Young Guns – Alysha Moscatt and Lucy Kendall


WINEMAKERS MAKING MOVES FOR WOMEN: Too often we hear stories of women having to break a glass ceiling to break into an industry. Alysha Moscatt and Lucy Kendall decided to make a platform for fellow winemakers above the glass to help others get a foothold in an industry that has long been a boys club. Harrison Davies chatted with Moscatt about what was next for their joint venture, Allevare Wines and the Joans of Marc.

Lucy Kendall from Allevre Wines

Like many in the grapegrowing and winemaking industry, Alysha Moscatt got involved because she was looking for a change of scenery.

After working as a large scale events florist in London for over a decade, she found herself back in Gippsland helping her mum work a small vineyard when the winemaking magic took hold and became a conduit for a whole new life.

Through winemaking, she met her partner Lucy Kendall, another winemaker and computer science student, with whom she began Allevare Wines, a boutique winery specialising in small vineyard wines.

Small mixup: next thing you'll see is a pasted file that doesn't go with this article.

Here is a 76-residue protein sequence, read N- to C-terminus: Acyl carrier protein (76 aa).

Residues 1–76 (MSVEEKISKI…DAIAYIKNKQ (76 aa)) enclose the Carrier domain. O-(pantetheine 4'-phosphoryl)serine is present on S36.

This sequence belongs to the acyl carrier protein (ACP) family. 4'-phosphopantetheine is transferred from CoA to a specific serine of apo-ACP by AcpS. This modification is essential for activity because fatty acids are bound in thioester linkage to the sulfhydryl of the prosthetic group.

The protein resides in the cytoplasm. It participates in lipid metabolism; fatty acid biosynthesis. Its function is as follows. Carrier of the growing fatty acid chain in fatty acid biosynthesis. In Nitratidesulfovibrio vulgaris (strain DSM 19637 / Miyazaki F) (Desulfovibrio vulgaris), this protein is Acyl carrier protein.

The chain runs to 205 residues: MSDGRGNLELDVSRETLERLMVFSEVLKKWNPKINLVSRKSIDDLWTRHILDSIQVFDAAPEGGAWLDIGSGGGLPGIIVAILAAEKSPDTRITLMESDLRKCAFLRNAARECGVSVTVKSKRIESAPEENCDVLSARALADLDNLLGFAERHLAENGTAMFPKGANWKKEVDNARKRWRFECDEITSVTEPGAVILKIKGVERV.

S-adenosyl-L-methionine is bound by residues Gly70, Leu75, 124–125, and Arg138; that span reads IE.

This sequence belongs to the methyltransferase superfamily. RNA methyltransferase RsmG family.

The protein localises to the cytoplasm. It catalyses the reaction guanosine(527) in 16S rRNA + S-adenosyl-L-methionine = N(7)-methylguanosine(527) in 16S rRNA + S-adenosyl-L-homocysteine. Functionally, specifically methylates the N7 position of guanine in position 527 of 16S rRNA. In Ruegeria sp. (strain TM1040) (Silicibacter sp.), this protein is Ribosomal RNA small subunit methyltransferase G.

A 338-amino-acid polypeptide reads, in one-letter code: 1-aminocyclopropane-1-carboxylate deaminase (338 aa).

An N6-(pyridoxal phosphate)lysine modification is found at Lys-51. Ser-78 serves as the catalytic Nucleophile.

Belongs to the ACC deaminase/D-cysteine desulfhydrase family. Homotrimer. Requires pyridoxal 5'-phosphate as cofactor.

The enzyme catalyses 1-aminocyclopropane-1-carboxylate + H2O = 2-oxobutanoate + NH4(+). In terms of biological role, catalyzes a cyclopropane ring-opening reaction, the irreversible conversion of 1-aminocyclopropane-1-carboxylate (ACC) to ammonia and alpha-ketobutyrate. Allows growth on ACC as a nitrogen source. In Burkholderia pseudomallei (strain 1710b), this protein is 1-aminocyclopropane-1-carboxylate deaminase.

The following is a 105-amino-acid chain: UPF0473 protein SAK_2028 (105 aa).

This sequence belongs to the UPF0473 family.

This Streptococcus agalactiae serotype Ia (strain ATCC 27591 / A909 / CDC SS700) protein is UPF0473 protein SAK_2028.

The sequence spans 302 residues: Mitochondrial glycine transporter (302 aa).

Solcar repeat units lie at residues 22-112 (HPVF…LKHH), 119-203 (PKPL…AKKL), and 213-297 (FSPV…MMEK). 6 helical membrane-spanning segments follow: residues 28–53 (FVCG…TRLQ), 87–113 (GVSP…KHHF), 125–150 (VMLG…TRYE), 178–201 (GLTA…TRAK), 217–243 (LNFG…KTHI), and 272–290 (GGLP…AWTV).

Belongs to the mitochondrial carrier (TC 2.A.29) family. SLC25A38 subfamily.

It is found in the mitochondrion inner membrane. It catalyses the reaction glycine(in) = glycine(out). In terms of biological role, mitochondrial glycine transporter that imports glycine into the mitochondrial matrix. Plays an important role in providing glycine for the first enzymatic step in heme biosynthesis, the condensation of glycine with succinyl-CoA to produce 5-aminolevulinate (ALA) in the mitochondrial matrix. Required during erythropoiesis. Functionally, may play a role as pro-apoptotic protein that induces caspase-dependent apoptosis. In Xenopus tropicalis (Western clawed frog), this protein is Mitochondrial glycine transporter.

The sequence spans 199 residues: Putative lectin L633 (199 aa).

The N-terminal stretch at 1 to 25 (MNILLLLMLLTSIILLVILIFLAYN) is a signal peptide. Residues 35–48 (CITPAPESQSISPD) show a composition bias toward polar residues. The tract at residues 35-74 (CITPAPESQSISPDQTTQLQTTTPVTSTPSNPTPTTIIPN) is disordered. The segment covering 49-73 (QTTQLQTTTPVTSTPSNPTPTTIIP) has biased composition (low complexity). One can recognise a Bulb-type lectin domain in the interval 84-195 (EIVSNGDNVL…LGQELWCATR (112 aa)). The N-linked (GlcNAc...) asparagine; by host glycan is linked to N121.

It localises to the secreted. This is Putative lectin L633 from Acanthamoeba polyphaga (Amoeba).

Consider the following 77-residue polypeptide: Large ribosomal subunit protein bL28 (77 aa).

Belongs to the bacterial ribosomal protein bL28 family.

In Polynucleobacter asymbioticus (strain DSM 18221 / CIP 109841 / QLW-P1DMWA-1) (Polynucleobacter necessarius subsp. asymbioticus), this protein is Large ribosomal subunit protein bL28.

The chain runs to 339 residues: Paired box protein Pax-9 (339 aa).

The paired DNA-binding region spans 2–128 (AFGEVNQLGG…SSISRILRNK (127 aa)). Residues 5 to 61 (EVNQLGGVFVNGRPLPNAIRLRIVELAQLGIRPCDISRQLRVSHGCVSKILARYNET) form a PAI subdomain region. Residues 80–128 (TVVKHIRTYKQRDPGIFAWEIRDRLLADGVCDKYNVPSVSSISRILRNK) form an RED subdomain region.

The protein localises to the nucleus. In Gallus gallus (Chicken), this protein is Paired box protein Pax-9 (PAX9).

“While Lucy was completing a Bachelor of Arts/Science she took a part-time job at Wine House in Southbank, it was there that she fell in love with wine,” Moscatt said.

“Working with inspiring people and getting to taste all the incredible vintages they stock there, she decided to take her passion further, move to Adelaide and complete her Masters in Oenology and Viticulture.

Moscatt said finding winemaking was a way for her to explore a new career.

“After meeting Lucy, we both moved to Tasmania, and I started working for a handful of people around Pipers Brook,” she said.

“I think living in a small wine community helped me realise the beautiful culture wine can create, I got to work for smaller boutique wineries and larger commercial ones, so it was great to see the contrast.”

Moscatt and Kendall started Allevare to focus on sustainable practises and to help build the winemaking community in Gippsland.

Now in their third vintage, they’re managing a sustainable vineyard in Maffra, Central Gippsland and are excited for what the 2022 vintage holds in store.

Moscatt said they used grapes both from their own vineyard and from other growers in neighbouring Victoria.

“We are currently leasing a sustainably run vineyard in Maffra, Central Gippsland, with Xavier Goodridge,” she explained.

“This is our first year looking after that vineyard, but we have seen the fruit quality come through in previous wines from the site, great acidity and minerality, so we’re really excited to see what vintage 2022 brings.